Many would recall that it was as the result of the comments he made during the 2011 election that resulted in the protest that led to the killing of the 12 members of the National Youth Service Corps (NYSC) in Bauchi State in 2011 after he lost the election and nothing was done to him. During the Arab Spring that swept through the Middle East from 2011, Buhari hailed it, describing it as mandatory for the long-suffering masses in the affected countries. He also encouraged similar agitations in Nigeria as an effective means of nudging a complacent government. He urged a revolution through the ballot. A few months to the 2015 election that brought him to power, Buhari again took to the streets with other members of then-opposition All Progressives Congress to demand improved economy and a free and fair poll.

But since he assumed office, if it is not the police, it is the DSS or ICPC that he uses to hound down opposition. If they are not tagged as corrupt, they tagged as seditious. The first sign that his administration would not be fair came when it started with a partisan anti-corruption farce that was targeting only leaders of the opposition. Although the Buhari administration and security chiefs claimed Sowore was only arrested because he used the word “revolution” in his agitation, there had been previous cases when Nigerians who did not make allusions to a revolution were prevented from holding protests by security forces.

In February 2017, the police frustrated a protest planned by a popular musician, 2Baba, saying they had received intelligence that it would turn violent. The police suppressed the planned protest against economic hardship.

In April 2018, it banned on gathering at the Unity Fountain, a major square in Abuja where #BringBackOurGirls and other civil movements have held demonstrations for years. They castigated former minister, Oby Ezekwesili and other Nigerians who were taking part in regular sit-ins at the location as constituting a ‘nuisance’ with their agitation.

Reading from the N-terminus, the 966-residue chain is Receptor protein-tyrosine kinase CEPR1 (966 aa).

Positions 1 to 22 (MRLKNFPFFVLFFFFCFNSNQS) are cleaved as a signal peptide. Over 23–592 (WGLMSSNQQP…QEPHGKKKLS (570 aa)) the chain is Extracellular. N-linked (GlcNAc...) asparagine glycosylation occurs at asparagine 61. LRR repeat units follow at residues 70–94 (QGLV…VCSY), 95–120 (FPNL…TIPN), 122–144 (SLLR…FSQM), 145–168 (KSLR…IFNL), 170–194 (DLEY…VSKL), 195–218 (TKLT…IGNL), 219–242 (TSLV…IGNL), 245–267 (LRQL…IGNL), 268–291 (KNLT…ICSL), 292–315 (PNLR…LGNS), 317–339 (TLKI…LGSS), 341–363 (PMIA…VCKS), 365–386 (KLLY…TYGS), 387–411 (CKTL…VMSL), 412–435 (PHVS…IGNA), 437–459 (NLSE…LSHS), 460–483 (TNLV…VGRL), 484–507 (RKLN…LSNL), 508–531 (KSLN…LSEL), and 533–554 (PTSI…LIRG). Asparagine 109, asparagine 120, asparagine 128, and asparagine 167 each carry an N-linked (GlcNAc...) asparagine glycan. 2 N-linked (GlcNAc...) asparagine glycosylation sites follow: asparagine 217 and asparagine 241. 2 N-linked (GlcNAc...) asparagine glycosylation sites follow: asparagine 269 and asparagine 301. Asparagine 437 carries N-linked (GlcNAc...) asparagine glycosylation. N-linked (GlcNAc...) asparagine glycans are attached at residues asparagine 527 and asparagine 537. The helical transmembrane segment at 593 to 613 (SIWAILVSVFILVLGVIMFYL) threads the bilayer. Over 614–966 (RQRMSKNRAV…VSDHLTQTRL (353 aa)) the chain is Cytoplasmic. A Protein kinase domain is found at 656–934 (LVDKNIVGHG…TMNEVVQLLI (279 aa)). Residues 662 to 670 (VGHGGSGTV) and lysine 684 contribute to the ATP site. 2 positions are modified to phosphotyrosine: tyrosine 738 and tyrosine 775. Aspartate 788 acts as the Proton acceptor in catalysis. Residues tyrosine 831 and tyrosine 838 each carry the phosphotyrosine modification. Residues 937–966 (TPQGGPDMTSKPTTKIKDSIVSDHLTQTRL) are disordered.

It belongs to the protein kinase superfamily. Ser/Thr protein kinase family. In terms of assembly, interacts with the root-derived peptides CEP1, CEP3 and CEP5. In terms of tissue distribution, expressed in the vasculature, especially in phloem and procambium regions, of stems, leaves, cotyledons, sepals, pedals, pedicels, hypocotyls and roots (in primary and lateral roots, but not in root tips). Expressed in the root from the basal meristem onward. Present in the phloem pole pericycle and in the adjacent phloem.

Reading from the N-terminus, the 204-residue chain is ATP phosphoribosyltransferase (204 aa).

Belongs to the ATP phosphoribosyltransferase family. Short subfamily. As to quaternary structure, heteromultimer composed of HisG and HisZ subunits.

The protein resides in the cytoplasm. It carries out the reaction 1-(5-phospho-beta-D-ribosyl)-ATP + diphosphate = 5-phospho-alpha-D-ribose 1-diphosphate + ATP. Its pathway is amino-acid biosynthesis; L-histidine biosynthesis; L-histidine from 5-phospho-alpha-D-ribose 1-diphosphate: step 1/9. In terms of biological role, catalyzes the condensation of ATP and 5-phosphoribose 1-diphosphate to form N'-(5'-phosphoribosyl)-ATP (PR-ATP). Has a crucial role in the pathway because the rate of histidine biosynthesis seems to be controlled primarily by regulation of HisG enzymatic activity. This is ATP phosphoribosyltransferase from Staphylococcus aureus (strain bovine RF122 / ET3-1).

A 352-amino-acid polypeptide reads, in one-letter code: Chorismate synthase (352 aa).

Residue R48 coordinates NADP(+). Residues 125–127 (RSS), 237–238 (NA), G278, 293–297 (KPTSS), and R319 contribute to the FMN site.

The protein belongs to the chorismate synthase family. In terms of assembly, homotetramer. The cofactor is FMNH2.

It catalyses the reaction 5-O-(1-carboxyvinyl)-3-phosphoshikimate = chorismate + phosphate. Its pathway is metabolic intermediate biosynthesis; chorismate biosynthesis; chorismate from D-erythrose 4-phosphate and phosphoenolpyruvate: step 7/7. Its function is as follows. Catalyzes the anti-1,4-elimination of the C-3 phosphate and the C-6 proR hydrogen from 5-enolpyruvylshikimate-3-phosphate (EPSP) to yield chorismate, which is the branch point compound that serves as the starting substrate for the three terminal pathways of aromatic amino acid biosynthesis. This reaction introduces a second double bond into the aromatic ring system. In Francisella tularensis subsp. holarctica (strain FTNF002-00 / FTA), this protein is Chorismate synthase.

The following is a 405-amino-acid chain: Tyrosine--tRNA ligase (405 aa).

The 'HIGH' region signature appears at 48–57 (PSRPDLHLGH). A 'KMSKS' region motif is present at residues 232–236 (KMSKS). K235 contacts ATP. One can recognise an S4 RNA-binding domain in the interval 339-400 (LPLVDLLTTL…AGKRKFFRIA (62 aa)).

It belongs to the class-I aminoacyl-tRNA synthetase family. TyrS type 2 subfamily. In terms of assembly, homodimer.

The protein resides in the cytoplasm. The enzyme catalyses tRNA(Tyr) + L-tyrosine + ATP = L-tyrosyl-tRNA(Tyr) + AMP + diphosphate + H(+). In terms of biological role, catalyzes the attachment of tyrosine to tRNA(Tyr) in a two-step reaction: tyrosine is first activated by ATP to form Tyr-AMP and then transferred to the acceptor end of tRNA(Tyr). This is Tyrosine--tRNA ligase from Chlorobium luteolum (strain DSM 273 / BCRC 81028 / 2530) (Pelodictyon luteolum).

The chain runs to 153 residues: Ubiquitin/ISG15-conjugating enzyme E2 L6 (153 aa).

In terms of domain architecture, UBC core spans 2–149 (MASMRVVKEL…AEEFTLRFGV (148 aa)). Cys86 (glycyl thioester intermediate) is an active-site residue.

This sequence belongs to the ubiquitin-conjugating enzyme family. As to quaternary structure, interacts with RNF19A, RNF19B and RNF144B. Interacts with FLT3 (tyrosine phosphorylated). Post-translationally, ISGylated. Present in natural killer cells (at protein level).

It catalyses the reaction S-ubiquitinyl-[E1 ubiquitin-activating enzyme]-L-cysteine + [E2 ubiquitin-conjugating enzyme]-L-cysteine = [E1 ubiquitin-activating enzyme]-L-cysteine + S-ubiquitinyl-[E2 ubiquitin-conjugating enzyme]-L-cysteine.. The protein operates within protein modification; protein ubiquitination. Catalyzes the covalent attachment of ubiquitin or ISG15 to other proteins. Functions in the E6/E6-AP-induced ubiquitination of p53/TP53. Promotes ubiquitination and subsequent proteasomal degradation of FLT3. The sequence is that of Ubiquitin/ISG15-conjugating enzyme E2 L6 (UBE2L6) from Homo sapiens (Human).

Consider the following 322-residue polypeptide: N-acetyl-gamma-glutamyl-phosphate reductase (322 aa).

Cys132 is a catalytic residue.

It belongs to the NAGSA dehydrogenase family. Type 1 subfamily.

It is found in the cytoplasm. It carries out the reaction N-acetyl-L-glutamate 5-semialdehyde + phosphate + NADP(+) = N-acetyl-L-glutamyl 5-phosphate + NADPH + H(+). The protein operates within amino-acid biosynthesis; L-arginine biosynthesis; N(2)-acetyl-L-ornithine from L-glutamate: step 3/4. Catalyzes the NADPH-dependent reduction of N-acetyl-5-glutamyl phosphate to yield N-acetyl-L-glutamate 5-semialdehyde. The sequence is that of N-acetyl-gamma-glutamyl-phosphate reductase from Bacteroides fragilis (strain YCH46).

About three months ago, the Buhari administration and security chiefs accused opposition figures, including Atiku Abubakar, of plotting a regime change in Nigeria through unconstitutional means. Despite inundating Nigerians with the purported coup allegations, the government did not provide any evidence to the public. It also turned out that a document security chiefs claimed was circulated by alleged coup plotters did not exist.

“This administration started with a glaringly partisan anti-corruption farce that was targeting only leaders of the opposition, then quickly turned on ordinary Nigerians after many of the opposition targets joined the ruling party to preserve themselves. But it is now clear to adherents of civil liberties across the world that fascism has unfortunately returned to Nigeria.”

“If you are not tagged as corrupt, you will be tagged as seditious. It is difficult for any vocal Nigerian to escape their vindictive ruthlessness unless you are a part of them. We have seen Fulani leaders come on national television to threaten violence without any invitation from security agents, much less an overnight break-in at their residence,” public affairs commentator, Adewale Shotubo, told Premium Times.

“There is nobody that has deceived Nigerians like Buhari. Everybody thought he was a good man. See what he’s doing to the country and the people. He cannot produce his certificate; he cannot fight corruption; he cannot stop killings; he cannot conduct a free and fair election; he cannot make life meaningful for Nigerians; no road, power and food on the table for people. People are no longer safe. Now he doesn’t want to talk or exercise their rights,” says an Ibadan-based analyst, Bola Adewunmi.

However, many of Buhari’s supporters have argued that his calls for protest were always within the ambit of the law. At no time, did he call for a revolution to topple the government in power.